STORY WRITTEN BY TARA LYNN JOHNSON
For 21st Century Media
The rich storytelling of African American portraiture is the focus of “An Exhibition of African American Photographers from the Daguerreian to the Digital Eras” at Haverford College. The exhibit features 60 pieces — photographs and accompanying historical items — from the college’s permanent collections.
“It’s an area that we’ve been collecting in for a long time and it’s a chance to show the range and strength of the collection,” said humanities professor and photography curator William Earle Williams. “You will see some of the best that’s been done in photography and you’re able to see the major trends in it, too, that have been practiced and been done by African Americans.”
A loose portrait print recently discovered in the manuscript collection of Phillis Wheatley will be on display for the first time.
“It’s the earliest documented example of a fine art portrait of an African in Colonial America,” Williams said.
Also displayed will be an oval sixth plate daguerreotype, “Mulatto Woman,” by James P. Ball. (A daguerreotype is photograph made on a piece of silver or piece of copper covered in silver. The technique was popular in the mid 1800s.) That’s the earliest photograph in the exhibition and one of the smallest.
One of the largest is contemporary and nationally-known photographer Donald Camp’s “Brother Who Taught Me to See/ Herbert Camp.” It’s one of five portraits of his siblings, all who touched his life in various ways. This brother taught him about art.
When Camp was about 8 years old, Herbert came home from studying at Columbia University for Christmas. He brought his books with him, and Camp tried to read them. He didn’t understand what he was seeing.
“He started explaining it to me: the weight of a color, the position, things about composition,” Camp said. “That was my first real art lesson, and I’ve been struggling with and learning that ever since.”
His siblings, as described by the other portrait titles, taught him how to be noble, to think, to ride a bike, and to dance, he said.
“I was fortunate to be the youngest one,” Camp said. “I learned from them all.”
The portraits of his brothers are the first images Camp made, he said. He used what is now the technique he’s known for: the photo focuses on the person’s face, looking directly into the camera; and his printing method is based on a 19th century process that uses photosensitized casein (a milk protein) and earth pigment.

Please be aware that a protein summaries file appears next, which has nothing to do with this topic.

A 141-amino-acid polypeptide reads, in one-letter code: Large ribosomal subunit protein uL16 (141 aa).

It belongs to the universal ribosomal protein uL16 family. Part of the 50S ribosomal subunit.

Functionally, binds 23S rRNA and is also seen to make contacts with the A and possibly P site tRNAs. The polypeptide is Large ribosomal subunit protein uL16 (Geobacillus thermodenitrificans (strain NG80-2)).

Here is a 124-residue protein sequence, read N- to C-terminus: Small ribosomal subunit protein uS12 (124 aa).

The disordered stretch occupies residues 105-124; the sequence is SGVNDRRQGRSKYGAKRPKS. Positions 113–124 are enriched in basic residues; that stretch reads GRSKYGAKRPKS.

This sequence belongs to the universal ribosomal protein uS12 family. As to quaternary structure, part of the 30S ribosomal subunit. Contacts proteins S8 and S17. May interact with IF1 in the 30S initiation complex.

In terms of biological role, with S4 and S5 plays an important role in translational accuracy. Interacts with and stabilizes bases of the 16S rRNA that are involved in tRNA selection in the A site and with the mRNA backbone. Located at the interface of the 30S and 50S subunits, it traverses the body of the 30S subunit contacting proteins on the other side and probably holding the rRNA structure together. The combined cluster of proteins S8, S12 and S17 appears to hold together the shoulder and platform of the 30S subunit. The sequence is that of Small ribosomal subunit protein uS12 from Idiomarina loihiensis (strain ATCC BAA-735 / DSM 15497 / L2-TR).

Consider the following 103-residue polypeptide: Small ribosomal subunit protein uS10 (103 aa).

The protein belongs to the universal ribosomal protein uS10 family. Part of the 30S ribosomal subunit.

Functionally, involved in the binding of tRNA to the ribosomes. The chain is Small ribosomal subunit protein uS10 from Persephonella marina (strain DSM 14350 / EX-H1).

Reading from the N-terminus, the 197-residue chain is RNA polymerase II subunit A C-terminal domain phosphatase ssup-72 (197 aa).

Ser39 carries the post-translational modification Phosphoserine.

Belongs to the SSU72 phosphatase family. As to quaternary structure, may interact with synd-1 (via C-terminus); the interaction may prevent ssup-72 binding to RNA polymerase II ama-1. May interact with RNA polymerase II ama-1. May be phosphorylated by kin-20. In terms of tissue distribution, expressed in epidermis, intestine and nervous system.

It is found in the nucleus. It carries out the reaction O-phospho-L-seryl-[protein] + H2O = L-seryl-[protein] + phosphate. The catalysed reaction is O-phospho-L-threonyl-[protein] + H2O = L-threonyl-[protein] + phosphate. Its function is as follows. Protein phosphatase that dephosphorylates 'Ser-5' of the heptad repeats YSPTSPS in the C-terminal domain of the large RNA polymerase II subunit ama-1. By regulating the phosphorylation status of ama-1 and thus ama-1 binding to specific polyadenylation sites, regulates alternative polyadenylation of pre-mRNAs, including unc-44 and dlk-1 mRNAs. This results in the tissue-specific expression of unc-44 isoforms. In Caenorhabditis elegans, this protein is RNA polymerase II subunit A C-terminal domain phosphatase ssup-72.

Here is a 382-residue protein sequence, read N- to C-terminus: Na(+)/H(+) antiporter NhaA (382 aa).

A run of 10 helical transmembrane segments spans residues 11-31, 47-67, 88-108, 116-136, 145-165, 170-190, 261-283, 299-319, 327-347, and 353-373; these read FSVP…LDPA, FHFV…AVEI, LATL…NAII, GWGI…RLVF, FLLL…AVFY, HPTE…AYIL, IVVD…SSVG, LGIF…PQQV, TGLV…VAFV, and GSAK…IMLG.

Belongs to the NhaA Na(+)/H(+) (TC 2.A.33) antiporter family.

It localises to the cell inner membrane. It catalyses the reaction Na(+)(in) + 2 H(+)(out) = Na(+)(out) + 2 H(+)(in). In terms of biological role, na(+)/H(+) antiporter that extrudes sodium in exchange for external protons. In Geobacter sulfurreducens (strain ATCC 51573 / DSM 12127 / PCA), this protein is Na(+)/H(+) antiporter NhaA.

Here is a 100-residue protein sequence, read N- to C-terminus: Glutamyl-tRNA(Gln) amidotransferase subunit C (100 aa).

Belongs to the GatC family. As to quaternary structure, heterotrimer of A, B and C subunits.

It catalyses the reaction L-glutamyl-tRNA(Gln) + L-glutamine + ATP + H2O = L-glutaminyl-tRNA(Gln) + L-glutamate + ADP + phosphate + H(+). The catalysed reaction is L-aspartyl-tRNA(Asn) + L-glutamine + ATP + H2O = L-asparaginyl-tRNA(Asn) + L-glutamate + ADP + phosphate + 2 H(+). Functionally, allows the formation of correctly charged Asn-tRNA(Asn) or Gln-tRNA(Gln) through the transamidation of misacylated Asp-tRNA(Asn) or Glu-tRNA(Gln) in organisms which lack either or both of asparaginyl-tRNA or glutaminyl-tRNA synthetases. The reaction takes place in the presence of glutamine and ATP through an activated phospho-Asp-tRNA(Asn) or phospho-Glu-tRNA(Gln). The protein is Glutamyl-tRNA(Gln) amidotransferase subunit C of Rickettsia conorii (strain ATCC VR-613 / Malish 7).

Camp, who worked as a photojournalist prior to becoming a full-time fine arts photographer, has been honored with fellowships from the National Endowment for the Arts and other organizations, and is the subject of an American Artist Oral History at the Smithsonian. His work hangs in the Philadelphia Museum of Art and other well-known institutions. He thinks it’s important to have exhibits like the one at Haverford to ensure that African Americans are seen.
“In museums, we very seldom see more than one, maybe two, images of African Americans,” he said. “It’s important. Images can help determine who you are.”
Camp remembers when he worked for the Evening and Sunday Bulletin and they printed a photo of a black postman, a positive image, which was (and still is) rare.
“The only time images of us are seen, most of the time, in the newspaper is in negative form,” he said.
And even photos in a newspaper are art.
“People don’t want to think about that. People think about fine art,” he said. “But whatever influences people is art, and that’s images they see daily.”
The history of African Americans as it relates to photography is there, and could influence people, but many aren’t aware of it.
“This is why this show is extremely important,” Camp said. “We’ve been producing images and portraits, but we’re not seen.”
Williams hopes that this exhibit will help to change that, and to educate people on the contributions to portraiture and photography that African Americans have made.
“We have quite a large body of work that’s world class, that people of African descent have produced,” he said. “We celebrate that.”
IF YOU GO
What: An Exhibition of African American Photographers from the Daguerreian to the Digital Eras
When: Now through April 25. Hours are 10 a.m. to 5 p.m. Mon.-Fri.; noon to 5 p.m. Sat.-Sun.
Where: Haverford College’s Atrium Gallery, Marshall Fine Arts Center, 370 Lancaster Ave., Haverford.
Info.: Call (610) 896-1000 or visit www.haverford.edu.